Unlike the Jansenists, the Contritionists of the 17th century admitted that fear of God was both good and salutary. They denied that attrition from the motive of fear was a sufficient preparation for obtaining pardon in the Sacrament of Penance. Without going to the extremes of the Jansenists who demanded the fervor of charity, the Contritionists demanded some love of God or love of benevolence for pardon even in the Sacrament of Penance. Attrition from the motive of fear disposes the sinner for the grace of pardon in the Sacrament of Penance, but only remotely. The proximate disposition must be love or charity towards God.

The Attritionists, many of whom were Jesuits and suspicious of anything that seemed to be Jansenistic, insisted that attrition from the motive of fear, so long as it was coupled with hope of divine pardon, was a proximate disposition for forgiveness in and through the Sacrament of Penance. For Attritionists, love of God for His own sake, no matter at what state of development, or how lacking in emotional fervor, was sufficient of itself to justify the sinner even before the actual reception of the Sacrament of Penance. Hence, it could not be demanded in the Sacrament of Penance without undermining the sacramental efficacy of the priest's absolution. Many Attritionists, however, did speak of "love," but it was a love of concupiscence or the love of hope (amor concupiscentiae vel spei ), an initial love of God as the source of all justice, of which Trent speaks in its decree on justification (cf. Denzinger 1526).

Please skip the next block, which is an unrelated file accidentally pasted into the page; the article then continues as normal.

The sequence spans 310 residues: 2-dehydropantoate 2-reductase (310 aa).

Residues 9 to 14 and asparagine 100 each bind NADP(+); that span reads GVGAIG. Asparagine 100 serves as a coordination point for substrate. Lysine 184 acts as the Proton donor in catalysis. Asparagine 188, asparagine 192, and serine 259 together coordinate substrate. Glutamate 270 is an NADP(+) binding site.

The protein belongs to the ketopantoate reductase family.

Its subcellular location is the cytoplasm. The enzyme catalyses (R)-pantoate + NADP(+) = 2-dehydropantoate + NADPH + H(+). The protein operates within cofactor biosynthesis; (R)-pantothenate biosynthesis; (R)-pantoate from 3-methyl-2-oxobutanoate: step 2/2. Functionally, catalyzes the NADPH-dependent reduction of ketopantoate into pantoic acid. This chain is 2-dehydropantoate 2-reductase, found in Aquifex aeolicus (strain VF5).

The controversy between the Contritionists and the Attritionists waxed so warm, particularly in Belgium, the homeland of Jansenism, that Alexander VII sponsored a decree of the Holy Office which warned both parties to the controversy under the severest of penalties "not to dare to affix a note of theological censure" to either opinion. The decree, however, does note in passing that the view of the Attritionists "appears to be more common among scholastics" [Decree of the Holy Office, May 6, 1667 (Denzinger 2070)].

See Also: penance, sacrament of.

Bibliography: p. f. palmer, ed., Sacraments and Forgiveness (Sources of Christian Theology 2; Westminster, Md. 1960). j. pÉrinelle, L'Attrition d'après le Concile de Trente et d'après Saint Thomas d'Aquin (Kain, Belg. 1927). h. dondaine, L'Attrition suffisante (Paris 1943). h. denzinger, Enchiridion symbolorum, ed. a. schÖnmetzer (Freiburg 1963).

[p. f. palmer]